Original Meiji era Japanese Woodblock Print
Beauty Tying a Poem Slip to a Cherry Tree Kuchi-e Print
The Kuchi-e Tradition - Kuchi-e prints are woodblock frontispiece illustrations used in the publication of Japanese novels and magazines around the turn of the 20th century. Most kuchi-e prints were illustrations of bijin and continued the tradition of idealized beauties in Japanese art. The subjects, however, have a decidedly Meiji era feel about them and reflect the artistic movement towards more western design. Kuchi-e prints typically have one or two folds because of their use.
Much interest has been generated in the subject since the publication in 2000 of Helen Merritt and Nanako Yamada's groundbreaking book, "Woodblock Kuchi-e Prints: Reflections of Meiji Culture." Kuchi-e prints have become highly sought after and collected by the serious collector.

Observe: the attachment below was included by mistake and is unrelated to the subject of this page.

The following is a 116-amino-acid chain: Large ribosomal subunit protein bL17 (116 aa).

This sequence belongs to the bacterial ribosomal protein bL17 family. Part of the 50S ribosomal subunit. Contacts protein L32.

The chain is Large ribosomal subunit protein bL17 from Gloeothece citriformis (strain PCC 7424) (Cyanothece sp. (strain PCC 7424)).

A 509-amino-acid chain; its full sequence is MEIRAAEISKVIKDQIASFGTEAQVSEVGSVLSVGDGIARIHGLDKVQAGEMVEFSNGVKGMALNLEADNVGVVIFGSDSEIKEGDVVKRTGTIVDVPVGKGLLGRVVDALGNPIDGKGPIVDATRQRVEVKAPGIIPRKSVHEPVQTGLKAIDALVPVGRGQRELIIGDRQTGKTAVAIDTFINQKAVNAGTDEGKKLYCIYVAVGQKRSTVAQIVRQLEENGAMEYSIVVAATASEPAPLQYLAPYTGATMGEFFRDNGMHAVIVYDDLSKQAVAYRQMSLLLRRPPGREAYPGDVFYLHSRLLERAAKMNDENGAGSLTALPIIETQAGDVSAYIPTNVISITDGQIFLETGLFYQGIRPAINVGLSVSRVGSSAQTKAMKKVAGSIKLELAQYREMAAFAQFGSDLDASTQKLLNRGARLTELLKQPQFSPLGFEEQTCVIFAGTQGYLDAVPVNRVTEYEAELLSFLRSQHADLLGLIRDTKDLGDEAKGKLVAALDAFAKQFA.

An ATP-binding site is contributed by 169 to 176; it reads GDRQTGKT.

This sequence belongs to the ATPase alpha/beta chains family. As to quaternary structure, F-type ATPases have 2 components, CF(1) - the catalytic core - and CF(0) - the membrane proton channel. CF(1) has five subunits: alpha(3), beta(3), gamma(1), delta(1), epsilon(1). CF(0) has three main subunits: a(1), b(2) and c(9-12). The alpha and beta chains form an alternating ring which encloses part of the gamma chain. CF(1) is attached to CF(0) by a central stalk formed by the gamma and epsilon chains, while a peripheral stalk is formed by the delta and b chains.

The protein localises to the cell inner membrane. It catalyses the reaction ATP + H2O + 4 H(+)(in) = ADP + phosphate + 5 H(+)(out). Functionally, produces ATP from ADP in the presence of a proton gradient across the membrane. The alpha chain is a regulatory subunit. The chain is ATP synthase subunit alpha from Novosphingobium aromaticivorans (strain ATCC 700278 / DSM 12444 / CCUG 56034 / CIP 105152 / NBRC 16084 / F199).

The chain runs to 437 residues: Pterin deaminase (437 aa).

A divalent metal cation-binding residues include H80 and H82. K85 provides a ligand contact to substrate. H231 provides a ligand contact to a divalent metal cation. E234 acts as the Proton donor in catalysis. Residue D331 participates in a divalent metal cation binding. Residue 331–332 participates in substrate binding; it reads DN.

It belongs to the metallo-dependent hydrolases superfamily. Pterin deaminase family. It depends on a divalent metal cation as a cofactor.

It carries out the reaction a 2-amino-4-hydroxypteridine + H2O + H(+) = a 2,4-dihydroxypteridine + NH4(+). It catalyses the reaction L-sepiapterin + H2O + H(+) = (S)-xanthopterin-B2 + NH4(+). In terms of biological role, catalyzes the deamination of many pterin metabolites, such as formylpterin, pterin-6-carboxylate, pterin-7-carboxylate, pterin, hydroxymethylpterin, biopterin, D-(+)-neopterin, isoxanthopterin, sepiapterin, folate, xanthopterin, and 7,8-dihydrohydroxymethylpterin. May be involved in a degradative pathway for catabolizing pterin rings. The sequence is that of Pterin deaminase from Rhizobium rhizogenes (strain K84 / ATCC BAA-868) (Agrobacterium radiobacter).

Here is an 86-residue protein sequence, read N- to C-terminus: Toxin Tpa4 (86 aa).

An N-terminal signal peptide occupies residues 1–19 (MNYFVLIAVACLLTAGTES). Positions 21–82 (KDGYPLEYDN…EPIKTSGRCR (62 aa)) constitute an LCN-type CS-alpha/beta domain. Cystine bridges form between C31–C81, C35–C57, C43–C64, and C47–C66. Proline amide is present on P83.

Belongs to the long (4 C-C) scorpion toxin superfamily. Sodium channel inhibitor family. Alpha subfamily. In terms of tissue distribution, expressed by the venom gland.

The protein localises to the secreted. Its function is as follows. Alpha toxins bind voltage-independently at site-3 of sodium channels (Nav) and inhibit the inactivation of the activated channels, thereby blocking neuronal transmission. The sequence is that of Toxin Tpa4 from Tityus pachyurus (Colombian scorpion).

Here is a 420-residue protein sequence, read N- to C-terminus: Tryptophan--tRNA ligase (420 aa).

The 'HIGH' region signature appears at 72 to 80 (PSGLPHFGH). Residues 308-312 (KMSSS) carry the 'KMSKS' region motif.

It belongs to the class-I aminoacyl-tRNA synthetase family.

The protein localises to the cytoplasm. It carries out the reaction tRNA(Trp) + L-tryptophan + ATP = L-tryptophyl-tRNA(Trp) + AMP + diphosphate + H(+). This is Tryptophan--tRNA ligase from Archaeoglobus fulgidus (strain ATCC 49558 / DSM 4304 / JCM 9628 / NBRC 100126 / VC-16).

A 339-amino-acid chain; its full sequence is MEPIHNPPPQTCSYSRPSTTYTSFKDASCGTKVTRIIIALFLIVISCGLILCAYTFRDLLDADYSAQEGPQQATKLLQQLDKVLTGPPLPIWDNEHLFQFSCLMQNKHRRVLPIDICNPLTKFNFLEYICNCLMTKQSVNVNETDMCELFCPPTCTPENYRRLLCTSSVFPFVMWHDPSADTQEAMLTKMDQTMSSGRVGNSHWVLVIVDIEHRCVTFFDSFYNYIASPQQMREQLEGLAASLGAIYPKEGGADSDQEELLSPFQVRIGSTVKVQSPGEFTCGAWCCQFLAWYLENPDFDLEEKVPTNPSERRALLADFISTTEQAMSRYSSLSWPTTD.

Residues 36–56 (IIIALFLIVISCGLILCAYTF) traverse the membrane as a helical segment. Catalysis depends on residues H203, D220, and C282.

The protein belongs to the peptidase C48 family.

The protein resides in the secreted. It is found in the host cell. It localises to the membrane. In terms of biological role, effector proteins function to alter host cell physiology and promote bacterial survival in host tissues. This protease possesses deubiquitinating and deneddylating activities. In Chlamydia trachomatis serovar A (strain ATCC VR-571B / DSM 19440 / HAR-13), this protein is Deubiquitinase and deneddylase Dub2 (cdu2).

Comments - Charming kuchi-e illustration of a beauty tying a poem slip to a blossoming cherry tree. She pauses to look down as a dog grabs the end of a long letter draped over the trunk of the tree. Includes silver mica on the checked obi. The first time we've see this kuchi-e design.
Artist - Meiji era artist (unsigned)
Image Size - 8 5/8" x 10 3/4"
Condition - This print with excellent color and detail as shown. Vertical folds. Slight soiling, a few creases and small spots. Please see photos for details. Good overall.